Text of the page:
I do not claim to be an expert on anything China, but I do remember this period very well as a local newspaper reporter happened to be on the scene at the time and provided us with daily updates (see John Fraser, below.)
China’s Democracy Wall was going to be a game-changer. People from all walks of life were suddenly free to post articles and opinions on any subject they wanted. The ‘freedom’ was intoxicating.
But the honey-trap was also short-lived.
Before long it became clear that the government was more-or-less ‘allowing’ dissidents to express their thoughts not as a sign of freedom, but as a means of identifying trouble-makers.
It is a tried-and-true One cannot help but wonder if something similar is happening now in Hong Kong.
“During the November 1978 to December 1979, thousands of people put up “big character posters” on a long brick wall of Xidan Street, Xicheng District of Beijing, to protest about the political and social issues of China.
Under acquiescence of the Chinese government, other kinds of protest activities, such as unofficial journals, petitions, and demonstrations, were also soon spreading out in major cities of China.
This movement can be seen as the beginning of the Chinese Democracy Movement. It is also known as the “Democracy Wall Movement” . This short period of political liberation was known as the “Beijing Spring“.
Under the influence of the official discussion, the general public also started to put up big character posters to cause a debate. On August 18, 1977, the uninnovative 11th National Congress of the CCP recommended adding the “Four Freedoms” (Chinese: 四大自由) to Article 45 of the constitution. (“Four Freedoms” or “Four Big” was a political slogan during the Cultural Revolution, which means people have the rights to freedom of speech, freedom of debate, and freedom of putting up big character posters.) From June to July 1978, big character posters were widely spread on major universities of Beijing.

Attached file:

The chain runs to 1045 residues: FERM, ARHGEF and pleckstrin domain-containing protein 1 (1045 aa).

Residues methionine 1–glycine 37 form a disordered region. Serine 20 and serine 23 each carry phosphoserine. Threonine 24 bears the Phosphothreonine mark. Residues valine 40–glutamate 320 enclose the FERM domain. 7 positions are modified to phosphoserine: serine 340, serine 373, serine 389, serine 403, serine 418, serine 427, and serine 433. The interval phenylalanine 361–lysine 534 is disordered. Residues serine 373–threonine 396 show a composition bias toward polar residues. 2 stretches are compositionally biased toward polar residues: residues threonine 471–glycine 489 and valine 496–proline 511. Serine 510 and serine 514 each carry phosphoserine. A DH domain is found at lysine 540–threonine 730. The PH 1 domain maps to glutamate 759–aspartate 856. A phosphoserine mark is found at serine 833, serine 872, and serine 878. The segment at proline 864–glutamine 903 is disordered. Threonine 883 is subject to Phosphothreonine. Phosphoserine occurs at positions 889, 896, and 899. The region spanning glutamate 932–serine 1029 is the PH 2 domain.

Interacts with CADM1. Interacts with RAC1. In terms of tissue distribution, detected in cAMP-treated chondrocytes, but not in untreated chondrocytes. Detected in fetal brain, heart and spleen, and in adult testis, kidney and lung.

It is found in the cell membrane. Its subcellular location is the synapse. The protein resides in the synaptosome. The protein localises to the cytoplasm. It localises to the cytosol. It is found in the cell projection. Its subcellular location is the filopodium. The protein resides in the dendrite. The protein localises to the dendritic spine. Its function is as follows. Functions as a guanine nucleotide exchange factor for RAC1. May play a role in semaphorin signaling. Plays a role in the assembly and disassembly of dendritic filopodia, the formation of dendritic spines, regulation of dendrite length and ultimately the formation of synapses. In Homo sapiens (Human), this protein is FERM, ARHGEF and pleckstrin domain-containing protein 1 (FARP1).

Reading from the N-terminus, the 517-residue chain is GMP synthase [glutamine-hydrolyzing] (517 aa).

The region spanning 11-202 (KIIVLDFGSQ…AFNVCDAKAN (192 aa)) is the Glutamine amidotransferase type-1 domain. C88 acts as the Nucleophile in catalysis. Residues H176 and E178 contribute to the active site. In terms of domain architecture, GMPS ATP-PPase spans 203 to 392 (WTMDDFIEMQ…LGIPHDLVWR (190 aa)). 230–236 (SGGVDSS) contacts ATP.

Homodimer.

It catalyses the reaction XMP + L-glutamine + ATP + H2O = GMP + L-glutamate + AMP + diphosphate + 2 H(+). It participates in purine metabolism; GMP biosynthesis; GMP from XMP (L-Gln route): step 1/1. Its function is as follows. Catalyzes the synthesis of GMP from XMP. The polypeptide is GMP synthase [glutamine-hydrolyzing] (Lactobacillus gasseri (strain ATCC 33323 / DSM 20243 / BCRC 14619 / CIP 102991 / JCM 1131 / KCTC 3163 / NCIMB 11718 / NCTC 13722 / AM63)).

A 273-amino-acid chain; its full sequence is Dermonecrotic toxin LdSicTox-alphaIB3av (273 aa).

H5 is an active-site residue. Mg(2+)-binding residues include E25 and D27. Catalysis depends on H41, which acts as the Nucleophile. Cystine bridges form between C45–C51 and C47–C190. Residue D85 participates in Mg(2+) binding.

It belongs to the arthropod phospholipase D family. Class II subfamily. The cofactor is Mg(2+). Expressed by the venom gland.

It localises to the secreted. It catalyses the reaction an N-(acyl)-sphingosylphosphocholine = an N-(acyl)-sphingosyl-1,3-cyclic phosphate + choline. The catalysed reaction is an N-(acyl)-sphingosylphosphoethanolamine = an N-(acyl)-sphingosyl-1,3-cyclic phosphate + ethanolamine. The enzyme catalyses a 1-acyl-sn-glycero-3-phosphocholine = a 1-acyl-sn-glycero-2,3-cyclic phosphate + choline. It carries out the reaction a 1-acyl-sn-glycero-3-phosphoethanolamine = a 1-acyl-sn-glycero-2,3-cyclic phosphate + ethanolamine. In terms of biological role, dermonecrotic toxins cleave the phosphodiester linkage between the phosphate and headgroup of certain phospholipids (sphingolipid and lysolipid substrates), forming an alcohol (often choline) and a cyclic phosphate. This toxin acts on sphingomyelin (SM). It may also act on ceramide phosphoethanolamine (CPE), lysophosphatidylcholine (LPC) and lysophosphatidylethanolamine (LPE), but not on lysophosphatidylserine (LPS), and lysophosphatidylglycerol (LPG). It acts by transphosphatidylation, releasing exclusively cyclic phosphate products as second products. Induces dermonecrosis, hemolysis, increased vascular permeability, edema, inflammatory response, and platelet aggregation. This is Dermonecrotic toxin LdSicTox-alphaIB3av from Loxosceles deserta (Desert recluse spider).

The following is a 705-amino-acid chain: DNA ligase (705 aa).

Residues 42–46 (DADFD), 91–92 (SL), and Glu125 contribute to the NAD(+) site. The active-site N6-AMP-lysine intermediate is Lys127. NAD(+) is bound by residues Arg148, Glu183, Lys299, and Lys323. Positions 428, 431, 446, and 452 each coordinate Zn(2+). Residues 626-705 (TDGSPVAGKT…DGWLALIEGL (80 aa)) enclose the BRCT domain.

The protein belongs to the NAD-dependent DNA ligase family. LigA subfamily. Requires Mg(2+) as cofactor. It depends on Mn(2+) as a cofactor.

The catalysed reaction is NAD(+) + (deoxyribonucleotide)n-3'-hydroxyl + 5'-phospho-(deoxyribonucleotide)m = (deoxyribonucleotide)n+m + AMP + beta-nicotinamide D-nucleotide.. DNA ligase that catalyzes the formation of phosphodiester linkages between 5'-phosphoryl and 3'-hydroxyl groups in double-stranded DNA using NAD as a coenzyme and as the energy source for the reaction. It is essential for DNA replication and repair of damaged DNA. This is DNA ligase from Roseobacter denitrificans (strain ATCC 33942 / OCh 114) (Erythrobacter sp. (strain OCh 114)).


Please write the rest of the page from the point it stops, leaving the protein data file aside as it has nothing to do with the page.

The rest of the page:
The posters were initially encouraged to criticize the Gang of Four and previous failed government policies as part of Deng Xiaoping’s struggle to gain political power. In September, foreign journalists reported that they were allowed free contact with the Chinese people. This report was reproduced in the CCP’s internal journal, Reference Informations.
The beginning of the Democracy Wall
On Oct 1st of 1978, the words “to liberate thought, to provide the best service to the people are the duties of CCP members”, a theme for the CCP Party, was posted on the Xidan Wall in Beijing by civilians.
Since then, people were allowed to post their opinions and free-style literature on street walls throughout the country. On November 23 of 1978, Lü Pu (Chinese: 吕朴) posted his writings on the Democracy Wall in Xidan. He critiqued Mao Zedong and pointed out that the real reasons behind the April 5th Movement were a backward economy, rigid thought control, and the poor living conditions of the people. This poster was called the “Fire Lighter of Democracy Wall”.
November 25, The Democracy Assembly Group was formed by Ren Wanding and eight other youths. Two days later they gathered at Xidan Democracy Wall and led a public march to Tiananmen Square. Over 10000 participants demanded democracy and human rights for China. This date marks the beginning of the Democracy Wall. (Wikipedia)
March 4, 1981 | Henry S. Hayward | CSMonitor
For those who have visited the People’s Republic of China as tourists in recent years, this book will be welcome for its deeper insights and useful information about what they have already glimpsed. John Fraser, the Peking bureau chief of the Toronto Globe and Mail, was there from 1977 to 1979, and he has an exceedingly sharp eye and keen ear.